House spending bill would provide $5B for barriers, tech on southern border


The House’s Homeland Security funding bill for next year includes $5 billion for border security efforts, including new “barrier construction” along the U.S.-Mexico border — easily outpacing the Senate’s version, which sets aside $1.6 billion for fencing along the southern border.

The bill, unveiled Wednesday, had been the last of the 12 annual funding measures for 2019 released by House Republicans, and it’s perhaps the most contentious amid the divisive immigration debate in Washington.

The $5 billion would be for “physical barriers and associated technology along the U.S. southern border,” including $126 million for border technology, according to Republicans on the committee.

Rep. Kevin Yoder, Kansas Republican, said the bill takes “the largest steps in years” toward fulfilling pledges to secure the southern border.

“We add funding for more than 200 miles of physical barrier, hundreds of new immigration and customs enforcement agents, and state of the art technology that will give our law enforcement agencies the tools they need to keep us safe,” said Mr. Yoder, chairman of the Appropriations homeland security subcommittee. – READ MORE


Last week, CBS reporter David Begnaud posted a video online of his tense encounter with a human trafficker at the southern border as he witnessed two migrants guided across the Rio Grande “in broad daylight” just a few hundred yards from a border checkpoint.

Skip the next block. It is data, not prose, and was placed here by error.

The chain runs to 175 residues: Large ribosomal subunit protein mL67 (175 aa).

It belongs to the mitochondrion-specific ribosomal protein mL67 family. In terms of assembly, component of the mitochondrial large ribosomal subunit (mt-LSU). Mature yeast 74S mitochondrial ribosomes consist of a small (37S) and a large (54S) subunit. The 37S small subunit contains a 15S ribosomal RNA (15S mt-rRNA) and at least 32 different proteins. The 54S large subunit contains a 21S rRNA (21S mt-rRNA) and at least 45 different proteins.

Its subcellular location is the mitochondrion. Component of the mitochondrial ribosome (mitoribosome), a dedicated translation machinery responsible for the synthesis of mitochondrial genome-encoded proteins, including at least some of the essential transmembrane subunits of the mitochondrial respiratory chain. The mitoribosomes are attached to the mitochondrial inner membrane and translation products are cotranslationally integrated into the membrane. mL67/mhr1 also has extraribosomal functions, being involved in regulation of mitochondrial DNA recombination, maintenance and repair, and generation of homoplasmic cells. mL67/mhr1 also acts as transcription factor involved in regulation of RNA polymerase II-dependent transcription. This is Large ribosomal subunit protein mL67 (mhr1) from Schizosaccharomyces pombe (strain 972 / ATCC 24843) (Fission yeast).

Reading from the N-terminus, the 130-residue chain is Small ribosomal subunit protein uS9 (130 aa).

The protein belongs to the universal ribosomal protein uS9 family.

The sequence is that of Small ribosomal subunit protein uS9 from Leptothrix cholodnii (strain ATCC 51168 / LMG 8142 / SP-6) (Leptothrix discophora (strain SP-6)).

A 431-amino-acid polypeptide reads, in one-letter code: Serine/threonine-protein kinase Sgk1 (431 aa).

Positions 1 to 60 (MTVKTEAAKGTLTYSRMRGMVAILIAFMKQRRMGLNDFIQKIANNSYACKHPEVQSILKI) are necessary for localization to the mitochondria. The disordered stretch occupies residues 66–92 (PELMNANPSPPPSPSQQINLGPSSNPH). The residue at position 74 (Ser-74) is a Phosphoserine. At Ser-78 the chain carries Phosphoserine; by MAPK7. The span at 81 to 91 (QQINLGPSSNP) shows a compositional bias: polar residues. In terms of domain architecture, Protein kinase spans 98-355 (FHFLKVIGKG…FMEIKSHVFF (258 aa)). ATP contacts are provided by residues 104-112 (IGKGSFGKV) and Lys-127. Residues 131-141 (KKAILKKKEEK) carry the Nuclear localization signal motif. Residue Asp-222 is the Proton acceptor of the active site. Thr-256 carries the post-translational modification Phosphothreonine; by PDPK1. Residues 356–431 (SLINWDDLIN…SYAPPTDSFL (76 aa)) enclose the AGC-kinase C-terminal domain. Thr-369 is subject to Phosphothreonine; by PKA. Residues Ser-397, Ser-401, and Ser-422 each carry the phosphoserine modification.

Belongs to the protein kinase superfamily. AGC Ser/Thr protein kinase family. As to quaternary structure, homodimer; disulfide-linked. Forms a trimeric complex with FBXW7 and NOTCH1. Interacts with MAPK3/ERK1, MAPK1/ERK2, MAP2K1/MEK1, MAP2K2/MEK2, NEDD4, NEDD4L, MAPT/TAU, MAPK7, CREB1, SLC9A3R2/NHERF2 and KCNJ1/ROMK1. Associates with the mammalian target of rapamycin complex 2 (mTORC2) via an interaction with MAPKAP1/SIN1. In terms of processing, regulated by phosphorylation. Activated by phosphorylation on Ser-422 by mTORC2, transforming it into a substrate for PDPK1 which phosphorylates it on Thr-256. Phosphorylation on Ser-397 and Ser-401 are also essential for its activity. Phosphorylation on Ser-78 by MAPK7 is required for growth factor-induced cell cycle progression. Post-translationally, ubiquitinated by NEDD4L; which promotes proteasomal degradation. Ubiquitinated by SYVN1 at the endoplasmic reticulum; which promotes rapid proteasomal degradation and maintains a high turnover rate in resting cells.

Begnaud — whom John Sexton notes is the same reporter who debunked the false claims about the iconic “crying girl” photograph — went down to the border at Roma, Texas for a story about plans to survey the land for a future security fence. Stationed at a “lookout point” near a U.S. Customs checkpoint, Begnaud and his producer drove over the international bridge to the Mexican side of the river, leaving the camera crew on the American side.

That’s when Begnaud witnessed a smuggler using a raft to deliver two people across the border to the American side. When Begnaud began to film the illegal crossing on his cell phone, a “scout” approached him from his right, threatening that he was “not safe” and needed to leave, which Begnaud caught on film. The threats from the trafficker grew intense enough that Begnaud and his producer became afraid for their safety and headed back to the border checkpoint.- READ MORE

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